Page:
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Phoenix Spacecraft Confirms Water on Mars

Scientists working on NASA's Phoenix Mars lander have confirmed that there is water ice on the Red Planet. But they still have not found any evidence of life on Mars. VOA's Art Chimes reports

The Phoenix Mars Missionwas launched a year ago to look for water and the complex organic molecules that could be signs that life once existed on Mars.

Water had already been identified from a distance, by the Mars-orbiting Odyssey spacecraft, and Phoenix had photographed what was presumed to be melting ice at the landing site.

Phoenix landed on Mars two months ago. It is equipped with a telescoping arm to enable it to scoop up soil samples so they can be analyzed by the spacecraft's onboard instruments.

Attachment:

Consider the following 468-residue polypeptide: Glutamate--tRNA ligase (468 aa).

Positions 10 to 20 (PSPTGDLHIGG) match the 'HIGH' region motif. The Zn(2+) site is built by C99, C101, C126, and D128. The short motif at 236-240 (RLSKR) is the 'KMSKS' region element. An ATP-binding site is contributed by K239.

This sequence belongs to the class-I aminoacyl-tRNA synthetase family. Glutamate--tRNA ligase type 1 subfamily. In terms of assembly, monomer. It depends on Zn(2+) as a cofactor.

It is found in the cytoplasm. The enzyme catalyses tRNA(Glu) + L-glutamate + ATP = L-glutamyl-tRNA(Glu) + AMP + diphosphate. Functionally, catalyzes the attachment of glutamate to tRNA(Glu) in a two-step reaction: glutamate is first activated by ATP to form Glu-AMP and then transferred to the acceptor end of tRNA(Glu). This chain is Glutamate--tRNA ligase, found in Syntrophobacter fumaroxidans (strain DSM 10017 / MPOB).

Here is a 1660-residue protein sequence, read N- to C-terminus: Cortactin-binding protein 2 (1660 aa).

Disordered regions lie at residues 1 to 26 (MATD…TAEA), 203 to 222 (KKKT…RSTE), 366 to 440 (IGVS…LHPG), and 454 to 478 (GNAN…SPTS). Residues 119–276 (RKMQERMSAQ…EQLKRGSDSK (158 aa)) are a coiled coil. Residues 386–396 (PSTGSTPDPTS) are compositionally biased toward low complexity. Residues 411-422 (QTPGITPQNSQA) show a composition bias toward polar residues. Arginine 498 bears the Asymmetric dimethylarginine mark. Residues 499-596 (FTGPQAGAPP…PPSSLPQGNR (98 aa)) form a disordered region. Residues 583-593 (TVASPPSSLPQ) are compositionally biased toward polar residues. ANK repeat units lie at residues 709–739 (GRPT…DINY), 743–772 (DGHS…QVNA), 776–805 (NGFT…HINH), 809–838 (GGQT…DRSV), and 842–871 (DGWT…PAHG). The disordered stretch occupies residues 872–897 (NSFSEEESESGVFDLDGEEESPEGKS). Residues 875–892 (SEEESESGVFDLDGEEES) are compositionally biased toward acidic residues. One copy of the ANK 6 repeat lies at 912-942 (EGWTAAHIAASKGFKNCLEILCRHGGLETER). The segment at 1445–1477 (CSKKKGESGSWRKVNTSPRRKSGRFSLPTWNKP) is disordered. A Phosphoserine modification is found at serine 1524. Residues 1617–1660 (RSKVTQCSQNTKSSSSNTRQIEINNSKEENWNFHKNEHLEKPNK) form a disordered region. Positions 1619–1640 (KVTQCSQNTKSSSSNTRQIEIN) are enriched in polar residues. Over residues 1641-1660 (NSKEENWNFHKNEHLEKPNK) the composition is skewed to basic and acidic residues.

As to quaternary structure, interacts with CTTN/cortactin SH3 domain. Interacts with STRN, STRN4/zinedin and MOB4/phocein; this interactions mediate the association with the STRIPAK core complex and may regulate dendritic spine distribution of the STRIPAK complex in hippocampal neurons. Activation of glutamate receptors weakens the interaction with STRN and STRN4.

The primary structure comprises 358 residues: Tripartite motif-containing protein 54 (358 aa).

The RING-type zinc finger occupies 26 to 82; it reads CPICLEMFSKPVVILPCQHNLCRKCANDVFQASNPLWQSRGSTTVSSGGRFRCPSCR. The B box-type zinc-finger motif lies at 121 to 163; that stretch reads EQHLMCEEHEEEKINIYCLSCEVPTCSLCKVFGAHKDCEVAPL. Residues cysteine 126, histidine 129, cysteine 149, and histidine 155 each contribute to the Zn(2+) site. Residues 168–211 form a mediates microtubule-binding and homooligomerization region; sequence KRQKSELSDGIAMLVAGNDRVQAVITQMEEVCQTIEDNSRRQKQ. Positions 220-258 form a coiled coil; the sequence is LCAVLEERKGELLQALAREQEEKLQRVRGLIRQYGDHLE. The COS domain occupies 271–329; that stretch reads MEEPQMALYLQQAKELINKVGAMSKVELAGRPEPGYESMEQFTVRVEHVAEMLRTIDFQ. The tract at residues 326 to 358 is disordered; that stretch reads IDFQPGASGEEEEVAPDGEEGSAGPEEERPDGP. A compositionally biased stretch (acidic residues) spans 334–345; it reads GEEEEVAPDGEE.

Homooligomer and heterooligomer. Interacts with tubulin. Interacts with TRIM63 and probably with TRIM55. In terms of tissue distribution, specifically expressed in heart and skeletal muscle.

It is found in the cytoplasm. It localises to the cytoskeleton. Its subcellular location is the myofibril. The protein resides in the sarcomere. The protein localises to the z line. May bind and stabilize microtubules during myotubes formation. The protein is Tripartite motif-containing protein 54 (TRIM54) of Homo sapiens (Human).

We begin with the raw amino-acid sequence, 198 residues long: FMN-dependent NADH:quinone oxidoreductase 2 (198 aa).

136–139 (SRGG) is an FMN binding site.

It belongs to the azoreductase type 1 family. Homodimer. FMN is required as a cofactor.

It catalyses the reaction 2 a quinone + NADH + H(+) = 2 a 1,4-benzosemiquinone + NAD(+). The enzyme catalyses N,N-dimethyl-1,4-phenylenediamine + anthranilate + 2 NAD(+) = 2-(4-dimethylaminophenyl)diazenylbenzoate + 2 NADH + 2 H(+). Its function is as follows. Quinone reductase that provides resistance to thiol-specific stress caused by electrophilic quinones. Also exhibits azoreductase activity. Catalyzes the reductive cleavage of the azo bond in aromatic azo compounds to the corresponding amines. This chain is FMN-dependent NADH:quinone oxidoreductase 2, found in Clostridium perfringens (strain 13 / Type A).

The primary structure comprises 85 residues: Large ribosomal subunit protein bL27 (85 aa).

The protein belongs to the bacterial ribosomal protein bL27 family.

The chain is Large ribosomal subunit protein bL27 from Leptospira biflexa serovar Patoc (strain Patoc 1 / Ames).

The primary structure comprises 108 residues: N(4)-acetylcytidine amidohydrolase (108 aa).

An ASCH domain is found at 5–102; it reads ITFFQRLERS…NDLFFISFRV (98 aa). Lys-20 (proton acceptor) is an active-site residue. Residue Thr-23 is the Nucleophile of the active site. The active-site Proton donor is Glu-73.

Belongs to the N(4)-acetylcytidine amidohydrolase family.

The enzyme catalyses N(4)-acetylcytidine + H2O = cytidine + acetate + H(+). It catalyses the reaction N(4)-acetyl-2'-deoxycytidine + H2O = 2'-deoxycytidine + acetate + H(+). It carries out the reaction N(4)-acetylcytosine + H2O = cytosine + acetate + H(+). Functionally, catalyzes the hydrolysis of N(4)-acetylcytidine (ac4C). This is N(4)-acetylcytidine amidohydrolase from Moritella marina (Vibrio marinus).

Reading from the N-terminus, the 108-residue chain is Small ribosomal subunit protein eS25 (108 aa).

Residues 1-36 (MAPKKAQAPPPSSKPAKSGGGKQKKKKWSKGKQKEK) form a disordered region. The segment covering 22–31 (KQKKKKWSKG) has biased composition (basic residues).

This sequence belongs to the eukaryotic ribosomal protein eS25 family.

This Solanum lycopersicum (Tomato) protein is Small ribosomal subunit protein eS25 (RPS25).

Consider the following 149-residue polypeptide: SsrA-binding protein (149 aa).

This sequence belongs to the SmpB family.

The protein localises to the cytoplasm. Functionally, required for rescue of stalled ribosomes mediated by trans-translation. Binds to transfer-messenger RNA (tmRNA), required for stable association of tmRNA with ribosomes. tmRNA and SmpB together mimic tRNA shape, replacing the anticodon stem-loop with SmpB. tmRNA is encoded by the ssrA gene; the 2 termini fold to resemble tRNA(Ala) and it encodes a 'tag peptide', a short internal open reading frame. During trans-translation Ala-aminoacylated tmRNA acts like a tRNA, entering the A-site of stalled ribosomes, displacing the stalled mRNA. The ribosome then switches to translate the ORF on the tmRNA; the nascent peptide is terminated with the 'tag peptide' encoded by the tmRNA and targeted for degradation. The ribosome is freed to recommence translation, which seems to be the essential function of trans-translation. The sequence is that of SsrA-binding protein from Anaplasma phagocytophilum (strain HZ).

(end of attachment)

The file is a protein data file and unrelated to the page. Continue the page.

Although Phoenix is apparently sitting on top of a layer of ice just a few centimeters below the surface, the clumpy quality of the Martian soil made it difficult to retrieve a sample.

Finally, though, on Wednesday, Phoenix scientist William Boyton said they were able to analyze a soil sample and confirmed that it contained frozen water.

"We've now finally touched it and tasted it. That's one thing that hasn't been done before and I'd like to say from my standpoint, it tastes very fine, I'm very glad to be in this position"

Water, of course, is essential to life as we know it, but project scientist Peter Smith said they've found more than just water.

"We're also finding nutrients - sodium, potassium, magnesium, fluorides - things that we find in our own bodies and are definitely nutrients that are important for life. However, we have yet to discover organic materials."

Smith said it will be for future Mars missions to determine whether life has ever existed on Mars.

In the meantime, NASA has extended the Phoenix mission for another month, through the end of September.